Venous disease manifests as varicose veins, one of the main causes of venous leg ulcers. They can be treated with various methods, all designed to remove the damage veins. A specialist will advise the method: varicose veins can be treated using laser, by injecting the products which will close the affected veins, or by using a procedure where a catheter (a thin, flexible tube) is inserted into the affected veins, and high-frequency radio waves or lasers are used to seal them. Alternatively, you may need surgery to repair the damage to your leg veins or to remove the affected veins altogether.
Venous leg ulcers treatment:
If you have a venous leg ulcer, a home care nurse will apply the wound management procedures with custom cleansing products and wounds dressings. It is very important that you and your family are informed that the treatment will only be successful if the compression bandages are worn as advised by a nurse. This may be a perceived as a constraint, but the healing rates are considerably improved if the compression is maintained. Elevating legs and other preventive measures are very important to achieve rapid wound closure and to avoid re-occurrence of venous leg ulcers.
What is an arterial ulcer?
Arterial leg ulcers are caused by insufficient arterial blood flow to the lower extremities. The direct cause of reduced blood flow is vessel wall arteriosclerosis and atherosclerotic plaque accumulation causing vessel occlusion. Peripheral vascular disease associated with arterial insufficiency may result in limb tissue ischemia. In case this condition is prolonged, the skin on the leg becomes thin with loss of hair, subcutaneous tissue and muscles atrophy, nails become thickened, leg color and temperature change becoming pale and cool, pulses become difficult to palpate and pain increases with exercise or leg elevation.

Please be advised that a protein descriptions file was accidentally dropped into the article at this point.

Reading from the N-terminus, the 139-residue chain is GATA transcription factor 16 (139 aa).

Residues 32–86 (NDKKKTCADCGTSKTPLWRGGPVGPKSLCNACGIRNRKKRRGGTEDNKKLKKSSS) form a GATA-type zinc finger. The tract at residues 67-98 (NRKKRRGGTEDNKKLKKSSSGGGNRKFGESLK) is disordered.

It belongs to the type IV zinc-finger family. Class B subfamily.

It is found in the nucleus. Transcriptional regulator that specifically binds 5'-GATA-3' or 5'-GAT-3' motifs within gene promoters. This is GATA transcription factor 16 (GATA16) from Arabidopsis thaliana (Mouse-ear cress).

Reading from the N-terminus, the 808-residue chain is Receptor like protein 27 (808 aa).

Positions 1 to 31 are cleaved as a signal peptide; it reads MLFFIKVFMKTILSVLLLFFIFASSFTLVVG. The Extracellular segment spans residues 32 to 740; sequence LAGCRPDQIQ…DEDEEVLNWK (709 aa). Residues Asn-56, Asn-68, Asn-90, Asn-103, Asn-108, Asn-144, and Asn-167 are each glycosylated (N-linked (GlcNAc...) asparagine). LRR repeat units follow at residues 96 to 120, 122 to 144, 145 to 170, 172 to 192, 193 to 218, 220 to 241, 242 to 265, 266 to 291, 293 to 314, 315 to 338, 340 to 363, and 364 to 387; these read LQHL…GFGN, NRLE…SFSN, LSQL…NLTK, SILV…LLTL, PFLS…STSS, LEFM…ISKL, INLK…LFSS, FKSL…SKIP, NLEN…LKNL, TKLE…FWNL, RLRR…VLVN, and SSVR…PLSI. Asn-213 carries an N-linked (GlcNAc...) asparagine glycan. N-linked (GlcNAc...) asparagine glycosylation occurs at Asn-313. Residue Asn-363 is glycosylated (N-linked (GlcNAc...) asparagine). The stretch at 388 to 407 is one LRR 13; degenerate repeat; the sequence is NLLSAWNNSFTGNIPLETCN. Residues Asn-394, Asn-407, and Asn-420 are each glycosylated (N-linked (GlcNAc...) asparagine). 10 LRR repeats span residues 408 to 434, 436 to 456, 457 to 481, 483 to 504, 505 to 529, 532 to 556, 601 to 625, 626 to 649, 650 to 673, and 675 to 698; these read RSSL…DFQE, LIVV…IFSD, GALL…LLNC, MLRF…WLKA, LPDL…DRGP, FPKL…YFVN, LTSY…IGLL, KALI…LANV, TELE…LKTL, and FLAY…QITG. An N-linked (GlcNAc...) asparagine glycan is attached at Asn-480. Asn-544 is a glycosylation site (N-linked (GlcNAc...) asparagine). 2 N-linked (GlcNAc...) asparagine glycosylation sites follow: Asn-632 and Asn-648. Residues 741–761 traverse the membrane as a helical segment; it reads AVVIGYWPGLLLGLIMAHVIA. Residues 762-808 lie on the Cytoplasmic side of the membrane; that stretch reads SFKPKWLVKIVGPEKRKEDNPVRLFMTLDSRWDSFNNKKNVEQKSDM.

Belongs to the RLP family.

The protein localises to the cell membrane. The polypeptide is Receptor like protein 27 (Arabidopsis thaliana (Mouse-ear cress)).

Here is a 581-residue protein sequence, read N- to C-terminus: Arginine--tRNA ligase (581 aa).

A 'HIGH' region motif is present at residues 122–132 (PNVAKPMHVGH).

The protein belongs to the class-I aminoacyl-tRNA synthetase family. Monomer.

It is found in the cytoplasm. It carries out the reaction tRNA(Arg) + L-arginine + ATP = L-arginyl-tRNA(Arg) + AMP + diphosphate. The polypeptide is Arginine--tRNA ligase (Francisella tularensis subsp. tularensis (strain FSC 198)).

The treatment of arterial leg ulcers requires a multidisciplinary approach. It is necessary to ensure a proper blood flow, which often involves surgical intervention. The patient must be encouraged to adopt and maintain healthy lifestyle changes which will help to improve tissue perfusion.
- Coronary heart disease
- History of stroke or transient ischemic attack
- Diabetes mellitus
- Peripheral arterial disease including intermittent claudication
- Obesity and immobility
The lifestyle changes that you can adopt will contribute to improve peripheral circulation and help prevent arterial leg ulcers, if you are at risk.
Smoking severely reduces the tissue perfusion and is one of aggravating factors for arterial leg ulcers. You are advised to stop smoking to prevent the occurrence of arterial ulcer if you are at risk, especially if you already have an arterial ulcer.
Healthy diet and weight loss:
It Is important to reduce the intake of fat and to keep your cholesterol levels low. You should exercise as much as possible: this will help improve the blood circulation in your legs. If during exercising you feel some pain in your legs, it is normal. If the pain is more pronounced, or severe, it may be a sign that your arteries are seriously narrowed due to atherosclerosis. This needs to be addressed by a doctor.
Take good care of your feet:
- Wear shoes which fit correctly and are not too small.
- Keep your feet warm and try to avoid feet and legs injuries.
- Examine your feet and legs daily for any changes in color or developing sores.
- Moisturise the skin well to prevent skin damage which can develop into ulcers.
Quick Guide Management of Leg ulcers
|pdf (216.8 KB)||open|